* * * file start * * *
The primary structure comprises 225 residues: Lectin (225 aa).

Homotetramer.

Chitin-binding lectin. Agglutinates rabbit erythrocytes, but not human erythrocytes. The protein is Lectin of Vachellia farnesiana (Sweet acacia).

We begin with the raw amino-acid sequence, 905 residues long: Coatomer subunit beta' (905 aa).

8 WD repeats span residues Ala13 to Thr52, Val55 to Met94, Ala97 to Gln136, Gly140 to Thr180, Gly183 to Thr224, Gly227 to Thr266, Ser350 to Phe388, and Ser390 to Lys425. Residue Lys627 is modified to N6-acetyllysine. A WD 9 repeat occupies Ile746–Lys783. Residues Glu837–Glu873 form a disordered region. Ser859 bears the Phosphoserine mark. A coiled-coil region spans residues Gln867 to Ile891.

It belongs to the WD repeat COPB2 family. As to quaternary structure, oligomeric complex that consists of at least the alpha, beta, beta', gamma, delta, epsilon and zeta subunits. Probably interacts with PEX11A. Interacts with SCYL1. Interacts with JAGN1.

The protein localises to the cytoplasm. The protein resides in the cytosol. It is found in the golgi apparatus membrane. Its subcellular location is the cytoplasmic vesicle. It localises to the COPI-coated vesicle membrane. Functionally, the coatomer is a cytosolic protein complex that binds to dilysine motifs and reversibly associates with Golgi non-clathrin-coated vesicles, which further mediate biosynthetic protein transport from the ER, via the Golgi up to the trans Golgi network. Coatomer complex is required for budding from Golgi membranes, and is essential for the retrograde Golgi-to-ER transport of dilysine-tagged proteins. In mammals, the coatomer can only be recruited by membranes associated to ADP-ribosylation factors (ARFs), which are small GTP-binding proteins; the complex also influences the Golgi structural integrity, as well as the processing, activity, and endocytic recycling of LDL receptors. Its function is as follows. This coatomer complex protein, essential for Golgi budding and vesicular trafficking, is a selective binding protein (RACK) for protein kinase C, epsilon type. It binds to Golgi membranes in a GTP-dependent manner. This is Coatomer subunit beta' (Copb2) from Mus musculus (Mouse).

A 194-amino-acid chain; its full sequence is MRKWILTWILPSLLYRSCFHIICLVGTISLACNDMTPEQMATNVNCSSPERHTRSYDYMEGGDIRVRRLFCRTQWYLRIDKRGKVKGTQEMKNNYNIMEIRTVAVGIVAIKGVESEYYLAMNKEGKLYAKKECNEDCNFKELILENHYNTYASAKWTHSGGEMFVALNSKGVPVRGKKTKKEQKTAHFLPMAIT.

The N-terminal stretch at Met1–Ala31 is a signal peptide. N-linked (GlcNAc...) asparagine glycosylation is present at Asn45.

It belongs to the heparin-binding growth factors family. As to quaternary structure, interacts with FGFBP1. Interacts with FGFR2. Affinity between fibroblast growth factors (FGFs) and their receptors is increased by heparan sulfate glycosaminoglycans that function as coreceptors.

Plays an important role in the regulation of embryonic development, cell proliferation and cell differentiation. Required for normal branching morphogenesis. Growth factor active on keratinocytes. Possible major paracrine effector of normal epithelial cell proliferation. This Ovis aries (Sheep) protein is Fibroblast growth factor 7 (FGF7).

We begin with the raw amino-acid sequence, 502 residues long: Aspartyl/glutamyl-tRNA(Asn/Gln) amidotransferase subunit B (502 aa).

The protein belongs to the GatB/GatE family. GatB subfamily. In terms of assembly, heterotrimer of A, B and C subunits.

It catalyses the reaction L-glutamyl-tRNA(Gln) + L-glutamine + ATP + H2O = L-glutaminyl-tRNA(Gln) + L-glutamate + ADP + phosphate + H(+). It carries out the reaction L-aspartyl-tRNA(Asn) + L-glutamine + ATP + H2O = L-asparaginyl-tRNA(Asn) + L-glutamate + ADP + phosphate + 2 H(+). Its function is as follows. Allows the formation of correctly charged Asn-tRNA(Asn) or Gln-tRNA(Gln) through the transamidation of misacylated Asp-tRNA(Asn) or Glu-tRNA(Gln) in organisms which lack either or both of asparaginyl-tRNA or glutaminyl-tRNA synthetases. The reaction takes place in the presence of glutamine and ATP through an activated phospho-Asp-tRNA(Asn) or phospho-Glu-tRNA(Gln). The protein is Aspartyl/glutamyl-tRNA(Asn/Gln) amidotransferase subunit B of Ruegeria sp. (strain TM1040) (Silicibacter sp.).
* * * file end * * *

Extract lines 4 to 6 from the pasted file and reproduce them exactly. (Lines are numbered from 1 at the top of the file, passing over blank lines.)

We begin with the raw amino-acid sequence, 905 residues long: Coatomer subunit beta' (905 aa).

8 WD repeats span residues Ala13 to Thr52, Val55 to Met94, Ala97 to Gln136, Gly140 to Thr180, Gly183 to Thr224, Gly227 to Thr266, Ser350 to Phe388, and Ser390 to Lys425. Residue Lys627 is modified to N6-acetyllysine. A WD 9 repeat occupies Ile746–Lys783. Residues Glu837–Glu873 form a disordered region. Ser859 bears the Phosphoserine mark. A coiled-coil region spans residues Gln867 to Ile891.

It belongs to the WD repeat COPB2 family. As to quaternary structure, oligomeric complex that consists of at least the alpha, beta, beta', gamma, delta, epsilon and zeta subunits. Probably interacts with PEX11A. Interacts with SCYL1. Interacts with JAGN1.